Starting a blog may seem complicated, but overall it is pretty easy. If you are interested in having a blog for you or your business and are interested in owning your blog’s domain name, rather than going through blogger.com or blog.com, here are a few steps you can take. Read the rest of this entry »
The other day I was at a women’s conference and had the privilege to be asked what I do for work. It was exciting, but the problem I have with this question is trying to figure out the answer. I have an inner turmoil. Do I tell them that eSilverBullet is an Internet marketing company and leave it at that or do I go into a lengthier detail about the products that we provide? Read the rest of this entry »
Keywords are vital for your website. They help potential customers locate your website through search engine searches. It’s like a trail that leads traffic right to your site. Once you have chosen your website keywords, next step is buying your domain.
Let’s say you have a company that sells an extremely effective lice killing product. Your top keyword phrase is, “How to kill head lice.” FYI: Google weights a domain name more heavily than just about any other single item. With this in mind, it is important to write a domain name with your keywords in it, such as howtokillheadlice.com. If it’s available, buy it. If not, use one of your other keyword phrases for a domain. Get your keywords in the domain! Read the rest of this entry »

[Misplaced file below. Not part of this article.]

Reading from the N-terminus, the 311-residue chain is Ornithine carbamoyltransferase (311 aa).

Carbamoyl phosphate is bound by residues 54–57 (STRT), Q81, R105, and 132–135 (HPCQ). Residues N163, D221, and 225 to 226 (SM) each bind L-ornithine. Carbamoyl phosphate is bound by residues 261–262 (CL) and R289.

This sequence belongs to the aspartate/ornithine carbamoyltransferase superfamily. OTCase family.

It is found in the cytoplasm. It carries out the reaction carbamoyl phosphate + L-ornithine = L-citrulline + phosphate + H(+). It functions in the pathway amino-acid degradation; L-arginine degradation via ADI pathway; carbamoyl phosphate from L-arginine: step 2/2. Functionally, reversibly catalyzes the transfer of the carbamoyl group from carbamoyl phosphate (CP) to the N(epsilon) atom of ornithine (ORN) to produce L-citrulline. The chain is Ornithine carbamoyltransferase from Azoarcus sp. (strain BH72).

Being more involved with Internet marketing, I find myself changing simple habits. For instance, I use search engines more effectively now. Instead of writing long phrases, I’ve changed my strategy and now choose concise words to find what I am looking for. Even though I have a better idea of what keywords to put for a product search, I still run into walls.
Last year a family member handed us a little camcorder tape. They recorded my wedding and were kind enough to gift the footage. The problem was we didn’t have a camcorder, and finding a way to look at the video was futile. So, the tape sat in my drawer for over a year. I’m a little slow on the upkeep. Read the rest of this entry »
On my personal time I blog. I remember going to an Internet marketing class and there I was introduced to Google Analytics. It changed my world. Why? Well, instead of wondering if people visited my site, I could actually see. It was fun to go into my dashboard and find out how many people visited, where they visited from and how long they stayed. I’ll admit, I haven’t received much of a following, but that’s fine by me. I am happy when anyone comes and reads. Read the rest of this entry »
Have you ever heard of a Saab? I hadn’t, that is until I married a Saab fanatic. Now I hear about Saabs at least two or three times a day. What is it? It’s a car that was originally made in Sweden and was bought by General Motors in the ‘90s. That about sums it up for me, but definitely not for my husband. Read the rest of this entry »